What Is Chronic Pain?

Chronic pain is a long-term condition in and of itself. When it’s associated with an injury, it outlasts the normal healing time. It may also occur if you develop a chronic disease such as degenerative arthritis or spinal stenosis that persists for an extended period. Some cases of chronic pain are due to a malfunction of the nervous system, and others may be related to psychological factors....

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Advanced Pain Care’s physicians are featured in Austin Monthly’s August, 2015 edition. The article highlights our pain management specialists as the faces behind Advanced Pain Care’s organization.

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Pain management is not always as straightforward as treating the surgical area

Surgery is performed to restore normal bodily function, remove diseased tissues or alleviate painful conditions. After surgery, it’s normal to experience post-surgical pain; in fact, it’s expected in almost all cases. When the incision and the damaged internal tissues have healed, the pain should go away. Unfortunately, it’s not always so simple. It’s estimated that between 10 and 50% of people who have surgery experience lingering or chronic pain long after their surgery sites are completely healed. Chronic pain is especially common in back surgery and other surgeries that involve extensive manipulation of nerve tissues. If you’re suffering from pain weeks or months after it should have been long gone, your surgeon may be baffled. Don’t worry. It’s not all in your head. It’s real, and help is available.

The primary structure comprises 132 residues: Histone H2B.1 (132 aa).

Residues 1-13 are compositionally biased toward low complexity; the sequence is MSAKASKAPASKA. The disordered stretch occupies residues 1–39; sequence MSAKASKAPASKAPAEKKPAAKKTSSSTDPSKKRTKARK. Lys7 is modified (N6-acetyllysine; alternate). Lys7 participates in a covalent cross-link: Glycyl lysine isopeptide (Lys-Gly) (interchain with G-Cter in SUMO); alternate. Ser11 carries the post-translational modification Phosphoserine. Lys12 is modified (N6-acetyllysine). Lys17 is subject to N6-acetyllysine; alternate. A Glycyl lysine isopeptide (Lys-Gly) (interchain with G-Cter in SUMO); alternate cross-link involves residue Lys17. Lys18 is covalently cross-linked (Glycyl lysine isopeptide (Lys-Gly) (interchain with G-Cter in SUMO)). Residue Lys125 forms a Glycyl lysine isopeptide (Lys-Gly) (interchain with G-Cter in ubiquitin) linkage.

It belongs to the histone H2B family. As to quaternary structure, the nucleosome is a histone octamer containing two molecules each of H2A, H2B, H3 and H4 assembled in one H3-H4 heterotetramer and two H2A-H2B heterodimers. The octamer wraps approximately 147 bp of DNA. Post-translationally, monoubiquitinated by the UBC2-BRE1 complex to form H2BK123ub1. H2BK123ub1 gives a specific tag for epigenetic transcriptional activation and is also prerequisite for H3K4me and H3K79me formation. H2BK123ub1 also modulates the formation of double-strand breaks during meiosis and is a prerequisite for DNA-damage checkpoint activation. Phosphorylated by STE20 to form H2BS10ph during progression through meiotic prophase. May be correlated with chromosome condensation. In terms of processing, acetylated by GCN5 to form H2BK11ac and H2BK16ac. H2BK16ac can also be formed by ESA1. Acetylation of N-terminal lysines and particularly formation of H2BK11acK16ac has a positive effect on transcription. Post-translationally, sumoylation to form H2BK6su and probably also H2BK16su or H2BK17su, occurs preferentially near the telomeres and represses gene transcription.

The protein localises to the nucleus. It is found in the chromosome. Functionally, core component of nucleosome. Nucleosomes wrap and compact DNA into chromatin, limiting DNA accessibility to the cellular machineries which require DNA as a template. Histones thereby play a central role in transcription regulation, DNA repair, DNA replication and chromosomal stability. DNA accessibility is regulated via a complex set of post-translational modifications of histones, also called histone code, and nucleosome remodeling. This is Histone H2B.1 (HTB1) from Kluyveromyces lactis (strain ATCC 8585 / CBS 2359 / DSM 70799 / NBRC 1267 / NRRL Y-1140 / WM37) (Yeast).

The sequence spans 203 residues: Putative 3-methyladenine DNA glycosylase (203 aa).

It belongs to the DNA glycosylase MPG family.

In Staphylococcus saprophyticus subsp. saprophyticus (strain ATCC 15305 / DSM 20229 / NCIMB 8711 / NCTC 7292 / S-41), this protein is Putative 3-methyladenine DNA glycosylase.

Why Am I Still in Pain?

Pain that persists after surgery may be either caused directly by the procedure or indirectly related to it. The pain may be...


The challenges of pain, and the relief you can receive

If you’re struggling with chronic pain, it may help to know that you’re far from being alone. Experts estimate that some 100 million Americans are living with chronic pain right now, a number that dwarfs rates of other better-known conditions, including diabetes and heart disease. Yet treatment for chronic pain isn’t given the same level of attention. Changing that by raising awareness and bringing compassion back to the pain management field is a shared goal across our community.

About Pain Management

The pain management industry has come a long way since its humble beginnings as a research field in the 19th century. Back then, physicians struggled to understand pain as a condition, and the prevalence of spirituality as a healing tool made it tough to get support for new medical studies. The first major step forward happened when Johannes Muller, a German physiologist, submitted groundbreaking work on pain transmission.

In the many decades that followed, we’ve learned a lot...